Shreveport, LA (NBC 33) — An annual donation drive in Shreveport ended with controversy after the Department of Health and Hospitals forced a shelter to throw out a huge donation of meat.
The agency made workers throw out over 1,600 pounds of deer meat, which is valued at roughly $8,000. They say they were then forced to douse the deer meat in Clorox bleach before disposing of it.
Hunters and officials at the Shreveport-Bossier Rescue Mission homeless shelter are upset because all the venison was donated in an annual drive by the non-profit organization Hunters for the Hungry. The group says they are working with several agencies to ensure that this issue doesn’t happen again in the future.
The Department of Health and Hospitals issued the following statement on Thursday, Feb. 21 regarding the issue:
We have received several inquiries here about our recent health inspection in Shreveport and wanted to address those concerns. The Department of Health and Hospitals protects the public's health, and enforces the law (State Sanitary Code) to ensure safe food is served in restaurants, grocery stores, shelters and other places. We apply the same rules to all retail food establishments in Louisiana and afford the same protections to all members of the public.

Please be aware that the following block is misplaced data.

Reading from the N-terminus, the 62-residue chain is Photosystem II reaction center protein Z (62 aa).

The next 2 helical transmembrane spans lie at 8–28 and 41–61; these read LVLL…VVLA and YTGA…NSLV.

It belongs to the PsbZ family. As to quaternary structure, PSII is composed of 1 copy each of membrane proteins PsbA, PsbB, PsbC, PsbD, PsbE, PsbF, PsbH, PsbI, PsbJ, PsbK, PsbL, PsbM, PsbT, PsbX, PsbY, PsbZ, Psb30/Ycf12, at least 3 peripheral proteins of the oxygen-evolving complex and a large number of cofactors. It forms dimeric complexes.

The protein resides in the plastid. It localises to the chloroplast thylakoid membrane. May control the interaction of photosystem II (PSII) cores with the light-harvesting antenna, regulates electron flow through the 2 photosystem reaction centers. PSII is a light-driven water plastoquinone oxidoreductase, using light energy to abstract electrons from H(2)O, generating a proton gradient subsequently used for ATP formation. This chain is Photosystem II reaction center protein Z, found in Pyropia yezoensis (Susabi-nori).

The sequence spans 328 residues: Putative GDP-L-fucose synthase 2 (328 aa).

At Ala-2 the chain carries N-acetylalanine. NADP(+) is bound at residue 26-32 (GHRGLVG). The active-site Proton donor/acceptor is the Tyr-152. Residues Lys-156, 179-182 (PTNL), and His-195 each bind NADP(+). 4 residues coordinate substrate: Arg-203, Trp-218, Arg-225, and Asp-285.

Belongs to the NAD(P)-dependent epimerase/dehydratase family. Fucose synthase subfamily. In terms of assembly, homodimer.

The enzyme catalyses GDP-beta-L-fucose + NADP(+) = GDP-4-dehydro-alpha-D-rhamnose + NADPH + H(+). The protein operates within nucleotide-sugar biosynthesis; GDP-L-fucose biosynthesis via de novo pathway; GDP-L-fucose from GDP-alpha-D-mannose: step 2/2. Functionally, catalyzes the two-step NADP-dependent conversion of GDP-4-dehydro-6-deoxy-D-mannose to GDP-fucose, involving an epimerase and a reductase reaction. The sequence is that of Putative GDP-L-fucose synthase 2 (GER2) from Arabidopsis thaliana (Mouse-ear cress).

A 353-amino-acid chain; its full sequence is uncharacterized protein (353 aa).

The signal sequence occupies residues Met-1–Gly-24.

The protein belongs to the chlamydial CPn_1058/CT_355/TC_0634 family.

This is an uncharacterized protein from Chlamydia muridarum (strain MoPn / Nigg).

In January, we received a complaint about deer meat being served at Rescue Mission in Shreveport. Our health inspectors investigated promptly and discovered Rescue Mission did have deer meat obtained from hunters, and deer meat is not permitted to be served in a shelter, restaurant or any other public eating establishment in Louisiana. Although the meat was processed at a slaughterhouse (Bellevue) that is permitted by the Louisiana Department of Agriculture to prepare and commercially distribute meat obtained from approved farms, deer are not an approved meat source to be distributed commercially. And because hunters brought the deer to the slaughterhouse, there is no way to verify how the deer were killed, prepared or stored. All of those factors present potentially harmful situations that could cause serious or even fatal foodborne illnesses. Because the meat was potentially unsafe, our health inspectors ordered it destroyed, in accordance with the law. Bleach was poured over the meat as an extra precaution so that animals would not eat it from the dumpster and become sick or die. This is a process called “denaturing,” which is standard procedure for these situations.
While we applaud the good intentions of the hunters who donated this meat, we must protect the people who eat at Rescue Mission, and we cannot allow a potentially serious health threat to endanger the public. The State Sanitary Code laws exist to protect all residents of our state, and while sometimes these laws may not be popular, they allow us to ensure the public's health and safety, and must be followed. If you would like to learn more about the State Sanitary Code or what health inspectors are responsible for in Louisiana, I encourage you to visit www.eatsafe.la.gov to learn more.